Tomorrow commences National Eczema Week and Luminary Dermatology is doing our part to spread awareness and information surrounding this prevalent skin disorder.
What Exactly is Eczema?
If you are one of the lucky few to have gone without an eczema encounter—count yourself fortunate! Eczema is a very common skin disorder that manifests itself as itchy skin and a red rash; it is particularly common in infants and young children. Eczema is so common, in fact, that more than 31 million Americans are affected by the disorder. It most often develops as a result of an allergic reaction, or an immune-system malfunction. It can cause irritation and inflammation anywhere on the body, but is especially prevalent on the face, the insides of the arms, and behind the knees. In infants with eczema, the scalp is frequently affected.
“Eczema” refers to more than one type of skin condition. Atopic dermatitis is the most common, chronic, and severe form of eczema. It occurs most often in those with other allergic conditions, such as asthma or hay fever, and who have family members with the same issues. Eczema is not contagious even with direct skin-to-skin contact.
Causes of Eczema
While the precise cause of eczema is unknown, certain substances or circumstances can trigger symptoms in susceptible individuals. Patients with eczema may have adverse skin reactions to many common household products, such as soaps, perfumes, lotions or detergents, as well as to animal dander. They may also develop eczema outbreaks as a result of upper respiratory infections. In some cases, eczema may occur from a food allergy.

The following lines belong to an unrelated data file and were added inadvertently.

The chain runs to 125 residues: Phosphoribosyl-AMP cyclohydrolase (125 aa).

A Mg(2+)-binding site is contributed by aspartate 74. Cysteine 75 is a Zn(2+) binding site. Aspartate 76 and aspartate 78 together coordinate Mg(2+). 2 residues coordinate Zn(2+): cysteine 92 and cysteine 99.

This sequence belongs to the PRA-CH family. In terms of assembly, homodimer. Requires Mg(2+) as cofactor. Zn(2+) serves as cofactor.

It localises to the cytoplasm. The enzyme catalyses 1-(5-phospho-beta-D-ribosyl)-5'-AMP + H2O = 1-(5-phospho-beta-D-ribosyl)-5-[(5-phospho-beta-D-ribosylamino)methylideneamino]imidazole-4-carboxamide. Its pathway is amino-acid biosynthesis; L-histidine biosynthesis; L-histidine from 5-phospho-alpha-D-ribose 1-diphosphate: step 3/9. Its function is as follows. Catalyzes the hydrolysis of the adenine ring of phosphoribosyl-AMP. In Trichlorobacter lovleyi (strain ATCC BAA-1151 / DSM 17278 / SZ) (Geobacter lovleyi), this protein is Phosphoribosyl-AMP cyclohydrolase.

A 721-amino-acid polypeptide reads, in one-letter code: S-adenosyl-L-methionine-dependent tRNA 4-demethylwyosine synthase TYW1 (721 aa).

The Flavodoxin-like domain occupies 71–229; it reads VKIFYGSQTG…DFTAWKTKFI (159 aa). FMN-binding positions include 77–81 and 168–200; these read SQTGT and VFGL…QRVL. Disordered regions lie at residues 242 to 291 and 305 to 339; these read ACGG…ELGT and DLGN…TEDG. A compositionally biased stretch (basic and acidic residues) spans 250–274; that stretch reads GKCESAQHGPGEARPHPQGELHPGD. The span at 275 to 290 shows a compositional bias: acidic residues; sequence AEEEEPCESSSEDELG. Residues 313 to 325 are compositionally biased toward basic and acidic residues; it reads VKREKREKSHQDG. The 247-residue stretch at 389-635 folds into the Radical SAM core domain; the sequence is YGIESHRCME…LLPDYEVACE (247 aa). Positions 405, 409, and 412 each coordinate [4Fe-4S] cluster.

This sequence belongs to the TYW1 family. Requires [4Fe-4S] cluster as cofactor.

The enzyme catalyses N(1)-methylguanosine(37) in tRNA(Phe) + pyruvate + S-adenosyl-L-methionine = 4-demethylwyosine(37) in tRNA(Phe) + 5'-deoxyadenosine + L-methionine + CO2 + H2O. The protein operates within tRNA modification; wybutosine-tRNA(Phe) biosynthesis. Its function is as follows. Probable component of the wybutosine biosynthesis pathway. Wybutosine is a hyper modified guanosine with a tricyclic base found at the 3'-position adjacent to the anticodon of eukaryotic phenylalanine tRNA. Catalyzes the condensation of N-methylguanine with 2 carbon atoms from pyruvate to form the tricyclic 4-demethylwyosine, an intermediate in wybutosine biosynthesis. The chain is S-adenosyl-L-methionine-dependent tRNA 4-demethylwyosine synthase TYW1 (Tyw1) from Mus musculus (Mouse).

Although eczema is quite common in infants, most outgrow it by the age of 2. For infants prone to outbreaks, it is best to avoid using products or fabrics that may irritate their skin, and to avoid feeding them foods that seem to precipitate reactions. For adults, too, the best treatment for eczema may be prevention.
Recognize These Symptoms
Itchiness is the number one symptom of eczema, followed by redness and dryness of the affected skin. Additional symptoms include peeling, dry or scaly patches, inflammation, blisters that ooze, raised crusty patches, and skin discoloration. Although “redness” has often been a description of eczema, it is important to realize that an individual’s complexion may alter the appearance of said redness. Brown, purple, or grey colored rashes may be symptomatic of eczema.
There are several treatments available to ease the discomforts of eczema. Cold compresses and over-the-counter preparations to address itching may be recommended. If symptoms persist or become more severe, stronger medications may be prescribed. Treatment of eczema may include antihistamines, topical corticosteroids, altering bathing habits, antibiotics, phototherapy, or even immunomodulators. Early treatment of eczema is imperative as ignored cases can result in skin infections, permanent skin discoloration, thick, itchy skin, and even insomnia.
Our qualified Luminary providers can assist you in finding the eczema treatment right for you! Many of our Luminary providers offer pediatric dermatology, treating patients from infancy to adolescence. If you or your child is suffering from eczema, contact our office nearest you today.